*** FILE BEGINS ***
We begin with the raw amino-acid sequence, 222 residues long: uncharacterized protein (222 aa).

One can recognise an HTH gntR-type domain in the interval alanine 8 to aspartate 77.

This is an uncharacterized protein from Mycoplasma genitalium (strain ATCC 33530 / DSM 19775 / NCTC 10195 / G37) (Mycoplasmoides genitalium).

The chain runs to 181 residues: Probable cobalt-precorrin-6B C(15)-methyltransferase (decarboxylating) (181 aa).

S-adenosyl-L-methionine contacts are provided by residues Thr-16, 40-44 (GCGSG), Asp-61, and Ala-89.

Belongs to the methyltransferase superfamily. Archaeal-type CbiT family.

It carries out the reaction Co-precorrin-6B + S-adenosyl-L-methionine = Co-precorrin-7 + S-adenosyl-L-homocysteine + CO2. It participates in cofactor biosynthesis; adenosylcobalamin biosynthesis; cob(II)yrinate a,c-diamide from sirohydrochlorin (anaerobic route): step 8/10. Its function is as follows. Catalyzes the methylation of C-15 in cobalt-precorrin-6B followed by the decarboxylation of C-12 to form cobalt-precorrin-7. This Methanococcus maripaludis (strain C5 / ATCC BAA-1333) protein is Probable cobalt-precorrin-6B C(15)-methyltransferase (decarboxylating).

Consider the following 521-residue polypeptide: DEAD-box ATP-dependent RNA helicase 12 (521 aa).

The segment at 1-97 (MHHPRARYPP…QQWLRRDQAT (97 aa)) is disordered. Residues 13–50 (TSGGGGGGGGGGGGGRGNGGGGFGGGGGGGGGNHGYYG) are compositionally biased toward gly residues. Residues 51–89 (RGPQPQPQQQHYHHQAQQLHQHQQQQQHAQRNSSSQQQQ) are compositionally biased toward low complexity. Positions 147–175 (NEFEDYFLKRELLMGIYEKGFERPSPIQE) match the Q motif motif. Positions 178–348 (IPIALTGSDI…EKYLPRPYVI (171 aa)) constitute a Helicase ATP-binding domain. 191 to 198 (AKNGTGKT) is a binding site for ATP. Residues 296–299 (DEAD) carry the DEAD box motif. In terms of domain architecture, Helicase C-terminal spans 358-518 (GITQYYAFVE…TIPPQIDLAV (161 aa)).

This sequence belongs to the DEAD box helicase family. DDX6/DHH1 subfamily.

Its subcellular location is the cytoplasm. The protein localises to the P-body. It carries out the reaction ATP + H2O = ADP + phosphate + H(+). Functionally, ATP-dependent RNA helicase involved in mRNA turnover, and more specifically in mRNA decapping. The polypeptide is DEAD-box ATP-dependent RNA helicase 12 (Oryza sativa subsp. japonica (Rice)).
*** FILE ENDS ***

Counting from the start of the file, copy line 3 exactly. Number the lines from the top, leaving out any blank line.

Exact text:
This is an uncharacterized protein from Mycoplasma genitalium (strain ATCC 33530 / DSM 19775 / NCTC 10195 / G37) (Mycoplasmoides genitalium).